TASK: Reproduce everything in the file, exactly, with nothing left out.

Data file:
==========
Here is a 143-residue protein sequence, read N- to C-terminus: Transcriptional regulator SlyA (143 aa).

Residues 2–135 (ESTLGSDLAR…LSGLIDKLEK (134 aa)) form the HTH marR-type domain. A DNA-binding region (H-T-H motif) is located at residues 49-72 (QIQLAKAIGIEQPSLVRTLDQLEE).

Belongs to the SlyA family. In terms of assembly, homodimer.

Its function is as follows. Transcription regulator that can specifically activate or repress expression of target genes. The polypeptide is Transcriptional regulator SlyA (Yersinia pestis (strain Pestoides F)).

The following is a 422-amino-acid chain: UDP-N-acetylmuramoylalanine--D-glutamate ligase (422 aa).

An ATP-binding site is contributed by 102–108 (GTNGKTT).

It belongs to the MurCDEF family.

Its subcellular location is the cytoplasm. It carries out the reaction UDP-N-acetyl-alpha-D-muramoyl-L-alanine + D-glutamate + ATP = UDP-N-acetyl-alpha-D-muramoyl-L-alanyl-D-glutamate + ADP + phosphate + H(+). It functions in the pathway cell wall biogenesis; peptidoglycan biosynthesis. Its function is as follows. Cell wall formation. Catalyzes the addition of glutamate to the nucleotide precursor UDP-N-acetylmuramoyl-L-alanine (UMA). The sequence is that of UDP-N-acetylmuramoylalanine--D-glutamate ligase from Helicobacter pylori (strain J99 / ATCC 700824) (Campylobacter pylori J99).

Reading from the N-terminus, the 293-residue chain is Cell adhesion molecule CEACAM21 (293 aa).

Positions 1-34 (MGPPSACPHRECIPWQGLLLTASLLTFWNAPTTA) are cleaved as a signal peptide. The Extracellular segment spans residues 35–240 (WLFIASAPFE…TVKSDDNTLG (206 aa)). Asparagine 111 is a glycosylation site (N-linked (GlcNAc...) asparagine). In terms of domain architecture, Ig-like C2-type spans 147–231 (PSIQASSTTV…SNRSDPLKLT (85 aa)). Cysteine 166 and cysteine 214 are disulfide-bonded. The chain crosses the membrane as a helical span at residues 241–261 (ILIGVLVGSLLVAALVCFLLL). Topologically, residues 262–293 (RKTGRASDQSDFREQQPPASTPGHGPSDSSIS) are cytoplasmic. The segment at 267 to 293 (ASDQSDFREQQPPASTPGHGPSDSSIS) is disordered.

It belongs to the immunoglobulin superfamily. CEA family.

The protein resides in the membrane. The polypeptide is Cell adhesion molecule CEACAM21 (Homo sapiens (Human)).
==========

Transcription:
Here is a 143-residue protein sequence, read N- to C-terminus: Transcriptional regulator SlyA (143 aa).

Residues 2–135 (ESTLGSDLAR…LSGLIDKLEK (134 aa)) form the HTH marR-type domain. A DNA-binding region (H-T-H motif) is located at residues 49-72 (QIQLAKAIGIEQPSLVRTLDQLEE).

Belongs to the SlyA family. In terms of assembly, homodimer.

Its function is as follows. Transcription regulator that can specifically activate or repress expression of target genes. The polypeptide is Transcriptional regulator SlyA (Yersinia pestis (strain Pestoides F)).

The following is a 422-amino-acid chain: UDP-N-acetylmuramoylalanine--D-glutamate ligase (422 aa).

An ATP-binding site is contributed by 102–108 (GTNGKTT).

It belongs to the MurCDEF family.

Its subcellular location is the cytoplasm. It carries out the reaction UDP-N-acetyl-alpha-D-muramoyl-L-alanine + D-glutamate + ATP = UDP-N-acetyl-alpha-D-muramoyl-L-alanyl-D-glutamate + ADP + phosphate + H(+). It functions in the pathway cell wall biogenesis; peptidoglycan biosynthesis. Its function is as follows. Cell wall formation. Catalyzes the addition of glutamate to the nucleotide precursor UDP-N-acetylmuramoyl-L-alanine (UMA). The sequence is that of UDP-N-acetylmuramoylalanine--D-glutamate ligase from Helicobacter pylori (strain J99 / ATCC 700824) (Campylobacter pylori J99).

Reading from the N-terminus, the 293-residue chain is Cell adhesion molecule CEACAM21 (293 aa).

Positions 1-34 (MGPPSACPHRECIPWQGLLLTASLLTFWNAPTTA) are cleaved as a signal peptide. The Extracellular segment spans residues 35–240 (WLFIASAPFE…TVKSDDNTLG (206 aa)). Asparagine 111 is a glycosylation site (N-linked (GlcNAc...) asparagine). In terms of domain architecture, Ig-like C2-type spans 147–231 (PSIQASSTTV…SNRSDPLKLT (85 aa)). Cysteine 166 and cysteine 214 are disulfide-bonded. The chain crosses the membrane as a helical span at residues 241–261 (ILIGVLVGSLLVAALVCFLLL). Topologically, residues 262–293 (RKTGRASDQSDFREQQPPASTPGHGPSDSSIS) are cytoplasmic. The segment at 267 to 293 (ASDQSDFREQQPPASTPGHGPSDSSIS) is disordered.

It belongs to the immunoglobulin superfamily. CEA family.

The protein resides in the membrane. The polypeptide is Cell adhesion molecule CEACAM21 (Homo sapiens (Human)).